“The frustration of having to sit in silence while your companion tells the story is conveyed by the way Rørbye, sitting in the doorway, is fiddling with his coffee cup.  Jørgen Sonne perches on the table listening while Albert Küchler and Ditlev Blunck stand on the balcony with Wilhelm Marstrand, the landscape artist, who stares out at the view.  Hansen himself is seated on the far left; he asked Küchler to paint him in his chosen attitude and copied the brilliant portrait provided by his friend into his own picture.” 

The French painter Jean-Auguste-Dominique Ingres (1780-1867), whose work in the first half of the XIXth century represents the apotheosis of Neoclassicism, 


Self-portrait at age 24, 1804 (revised ca. 1850), oil on canvas, 78 x 61 cm, Musée Condé,Château de Chantilly, France
had a fascination with the Orient. 

Among the 4,500 drawings he left us, now housed in the Ingres Museum in Montauban, France, are two drawings entitled "Pipe turque":

Musée Ingres, Montauban, France

Musée Ingres, Montauban, France

Théophile Gautier, the multi-faceted French poet and art critic born in 1811,

Théophile Gautier by Nadar, 1856

 who was himself an inveterate pipe smoker, of tobacco (and other plants...)



Théophile Gautier by H. Mailly




 Thóphile Gautier by Gill, Courtesy B. Mamy
actually traveled to Constantinople. It was 1852 when he wrote of the Tophane pipes:

"The bowls, made from a fine soft clay, are decorated by the potters with various motifs, using special rollers. They are also marked with a small stamp. They do not carbonize like French pipes and are very cheap. They are used in huge quantities".


It is an indication of how much the experience marked Gautier that the last portrait of the poet of Caprices et Zigzags is a caricature in water colors done in Princess Mathilde's house in Saint-Gatien in 1872, in which Gautier is in Turkish costume, squatting with his sandals lying by his side, as though he were praying in a mosque, and smoking a long pipe, as was the habit by the author of Constantinople (1853).

As early as 1824, Bonnaud of Marseille, France, would manufacture red clay pipes in the shape of tophane pipe bowls and other pipe bowls for chibouks.




Fifteen years after Gautier's death, in 1887 the chibouk below was manufactured by the Manufacture nationale de Sèvres, (the first hookas - three in total - were produced in the Manufacture in 1788 as presents to a delegation of Indian diplomats headed by Tipoo-Sahed, the nabab of Mysore),


with the distinctive stamp of the Manufacture bearing the interlaced letters R and F for République Française and the inscription "DORE A SEVRES - 87 - "




There is no indication as to who the beneficiary of this beautiful piece was, perhaps a visiting dignitary from the Orient to whom the French Président de la IIIème République Jules Grévy wanted to extend his government's hospitality, but without doubt a connaisseur of the fine art of chibouk smoking who would have cherished the ownership and use of a bowl made of the finest porcelaine de Paris, in its famous blue color (referred to simply as bleu de Sèvres) and adorned with delicately applied dorure (gilding) in gold.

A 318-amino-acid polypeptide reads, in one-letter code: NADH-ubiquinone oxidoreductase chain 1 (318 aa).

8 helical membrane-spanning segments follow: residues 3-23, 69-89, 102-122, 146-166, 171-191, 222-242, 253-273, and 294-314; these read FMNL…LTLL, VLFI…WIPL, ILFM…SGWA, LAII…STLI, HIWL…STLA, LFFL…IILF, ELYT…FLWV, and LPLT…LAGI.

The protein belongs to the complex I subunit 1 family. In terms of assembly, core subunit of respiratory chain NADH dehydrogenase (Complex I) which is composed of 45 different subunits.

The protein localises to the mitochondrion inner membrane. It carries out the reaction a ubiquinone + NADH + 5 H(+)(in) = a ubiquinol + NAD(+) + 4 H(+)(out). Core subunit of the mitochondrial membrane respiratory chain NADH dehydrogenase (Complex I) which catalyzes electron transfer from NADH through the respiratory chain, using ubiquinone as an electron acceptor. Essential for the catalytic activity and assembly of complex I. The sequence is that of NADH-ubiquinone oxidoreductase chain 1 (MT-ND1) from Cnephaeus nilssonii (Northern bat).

In 1888, Albert Charles Auguste Racinet (1825-1893), the French lithographer and draftsman, compiled 500 plates into a multi-album book set titled "le Costume Historique". He dedicated six of the 500 plates in the book set (five in vibrant polychrome colors and one in ecru) to tobacco pipes: Europe (1); Asia (3); and Africa (2). The legend accompanying these six plates indicates that these pipes once belonged to the Baron de Watteville (1824-1901), Chief of France’s Dépôt des Livres and the Director of Sciences and Letters in the French Ministry of Public Instruction.

"Legend: Water Pipes: Fig. 21. Narguileh of Egyptian peasant, length 60 cm, the receptacle made of cocoa nut, shaft and stem of wood, Fig. 12. Narguileh from Persia, 17-18th Century, with independent support, height 90 cm, receptacle and bowl made of metal, embellished with cloisonné enamel, metal tripod, wood stem, leather, shaft, Fig. 15. Narguileh with independent support, height 50 cm, receptacle of cocoa nut, inlaid with silver, wooden shaft, metal tripod with chiseled ornamentation, Fig. 13. Houkhah of Indian peasant of 16-17th Century, 40 cm long, bell of black metal damascened with silver, bowl made of terra-cotta, tube embellished with silk, Fig. 19. Houkhah, similar type as no. 13, height 21 cm, bell made of white and yellow metal, finely chiseled, Fig. 18. Houkhah India-persian, 16th Century, height 85 cm, bell receptacle made of black metal damascenes with silver, wooden stem, covered with ornamentation of leafed gold and silver. Metal bowl embellished with finely chiseled ornaments, Fig. 17. Kalioum from Samarkand (Russia), height 62 cm, wooden pipe, receptacle embellished with inlaid gold, painted surface provides background for ornaments, Fig. 14. Kalioum from Constantinople, height 54 cm, receptacle of enameled glass, leather stem, terra-cotta bowl, leather tube covered with silk, mouthpiece made of horn. Chibouks: Fig. 1. Pipe from Persia, length 27 cm, terra-cotta bowl, tube embellished with silk and gold filaments, stone mouthpiece, golden chain with two medallions, Fig. 4. Pipe of Arab chieftain from desert, length 82 cm, terra-cotta bowl, shaft consists of the interlocking tubes, covered with silk fabric, woolen pompom can be seen in the center, mouthpiece made of composite material of zinc and tar, Fig. 7. Turkish pipe, length 33 cm, bowl made of white and yellow metal, wooden pendant, shaft of painted wood, Fig. 6. Turkish pipe, 24 cm, made of wood damascened with silver, Fig. 16. Bachi-bozouk pipe, height 5 cm, bowl carved out of root, Fig. 2,8,9,10. Terra-cotta pipes from around Baghdad and Bassorah. Cigar holders: Fig. 3. Holder from Boukkarah, length 9 cm, gilded leather, Fig. 5,11. Persian holder, no. 5 is 21 cm long, filigreed silver, mouthpiece of fine stone, no. 11 is 9 cm long, silver bowl ornamented with foliage of filigreed gold, mouthpiece of fine stone, Fig. 20. Ashtray, made of wood, diameter 6 cm, red enameled leather, has a button for closing the opening.